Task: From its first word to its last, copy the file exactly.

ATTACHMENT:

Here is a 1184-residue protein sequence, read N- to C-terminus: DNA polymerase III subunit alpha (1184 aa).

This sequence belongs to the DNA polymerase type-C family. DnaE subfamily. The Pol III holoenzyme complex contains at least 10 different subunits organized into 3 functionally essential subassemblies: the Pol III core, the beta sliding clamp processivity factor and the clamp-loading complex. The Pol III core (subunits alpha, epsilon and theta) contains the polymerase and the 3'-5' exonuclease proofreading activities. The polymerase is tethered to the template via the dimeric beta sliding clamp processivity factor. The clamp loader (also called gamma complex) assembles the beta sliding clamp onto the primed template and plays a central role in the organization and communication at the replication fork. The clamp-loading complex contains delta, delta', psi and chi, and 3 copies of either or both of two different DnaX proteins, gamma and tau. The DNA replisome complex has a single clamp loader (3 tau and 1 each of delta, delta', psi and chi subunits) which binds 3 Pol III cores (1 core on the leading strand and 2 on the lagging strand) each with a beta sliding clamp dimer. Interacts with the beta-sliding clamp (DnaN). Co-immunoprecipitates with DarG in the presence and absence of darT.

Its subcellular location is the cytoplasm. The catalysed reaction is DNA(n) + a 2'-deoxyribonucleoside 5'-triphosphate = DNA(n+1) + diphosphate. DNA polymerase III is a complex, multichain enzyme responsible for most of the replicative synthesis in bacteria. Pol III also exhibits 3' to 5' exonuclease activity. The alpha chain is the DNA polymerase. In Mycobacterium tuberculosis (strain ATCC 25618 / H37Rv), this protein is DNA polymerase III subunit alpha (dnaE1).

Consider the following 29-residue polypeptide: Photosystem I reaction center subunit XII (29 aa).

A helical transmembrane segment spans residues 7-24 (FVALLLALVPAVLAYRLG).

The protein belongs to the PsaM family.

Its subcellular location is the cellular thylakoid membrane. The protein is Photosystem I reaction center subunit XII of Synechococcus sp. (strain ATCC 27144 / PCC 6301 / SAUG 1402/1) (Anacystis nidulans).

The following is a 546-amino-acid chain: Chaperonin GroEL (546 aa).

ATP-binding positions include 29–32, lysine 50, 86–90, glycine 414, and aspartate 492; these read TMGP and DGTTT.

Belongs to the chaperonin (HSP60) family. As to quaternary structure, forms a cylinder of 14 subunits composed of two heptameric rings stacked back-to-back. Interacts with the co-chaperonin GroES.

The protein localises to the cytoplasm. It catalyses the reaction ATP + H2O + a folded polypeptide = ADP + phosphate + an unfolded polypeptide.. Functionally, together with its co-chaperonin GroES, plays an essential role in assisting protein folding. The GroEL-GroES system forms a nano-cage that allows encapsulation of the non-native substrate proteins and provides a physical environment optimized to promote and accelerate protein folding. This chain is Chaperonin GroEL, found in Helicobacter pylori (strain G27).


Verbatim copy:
Here is a 1184-residue protein sequence, read N- to C-terminus: DNA polymerase III subunit alpha (1184 aa).

This sequence belongs to the DNA polymerase type-C family. DnaE subfamily. The Pol III holoenzyme complex contains at least 10 different subunits organized into 3 functionally essential subassemblies: the Pol III core, the beta sliding clamp processivity factor and the clamp-loading complex. The Pol III core (subunits alpha, epsilon and theta) contains the polymerase and the 3'-5' exonuclease proofreading activities. The polymerase is tethered to the template via the dimeric beta sliding clamp processivity factor. The clamp loader (also called gamma complex) assembles the beta sliding clamp onto the primed template and plays a central role in the organization and communication at the replication fork. The clamp-loading complex contains delta, delta', psi and chi, and 3 copies of either or both of two different DnaX proteins, gamma and tau. The DNA replisome complex has a single clamp loader (3 tau and 1 each of delta, delta', psi and chi subunits) which binds 3 Pol III cores (1 core on the leading strand and 2 on the lagging strand) each with a beta sliding clamp dimer. Interacts with the beta-sliding clamp (DnaN). Co-immunoprecipitates with DarG in the presence and absence of darT.

Its subcellular location is the cytoplasm. The catalysed reaction is DNA(n) + a 2'-deoxyribonucleoside 5'-triphosphate = DNA(n+1) + diphosphate. DNA polymerase III is a complex, multichain enzyme responsible for most of the replicative synthesis in bacteria. Pol III also exhibits 3' to 5' exonuclease activity. The alpha chain is the DNA polymerase. In Mycobacterium tuberculosis (strain ATCC 25618 / H37Rv), this protein is DNA polymerase III subunit alpha (dnaE1).

Consider the following 29-residue polypeptide: Photosystem I reaction center subunit XII (29 aa).

A helical transmembrane segment spans residues 7-24 (FVALLLALVPAVLAYRLG).

The protein belongs to the PsaM family.

Its subcellular location is the cellular thylakoid membrane. The protein is Photosystem I reaction center subunit XII of Synechococcus sp. (strain ATCC 27144 / PCC 6301 / SAUG 1402/1) (Anacystis nidulans).

The following is a 546-amino-acid chain: Chaperonin GroEL (546 aa).

ATP-binding positions include 29–32, lysine 50, 86–90, glycine 414, and aspartate 492; these read TMGP and DGTTT.

Belongs to the chaperonin (HSP60) family. As to quaternary structure, forms a cylinder of 14 subunits composed of two heptameric rings stacked back-to-back. Interacts with the co-chaperonin GroES.

The protein localises to the cytoplasm. It catalyses the reaction ATP + H2O + a folded polypeptide = ADP + phosphate + an unfolded polypeptide.. Functionally, together with its co-chaperonin GroES, plays an essential role in assisting protein folding. The GroEL-GroES system forms a nano-cage that allows encapsulation of the non-native substrate proteins and provides a physical environment optimized to promote and accelerate protein folding. This chain is Chaperonin GroEL, found in Helicobacter pylori (strain G27).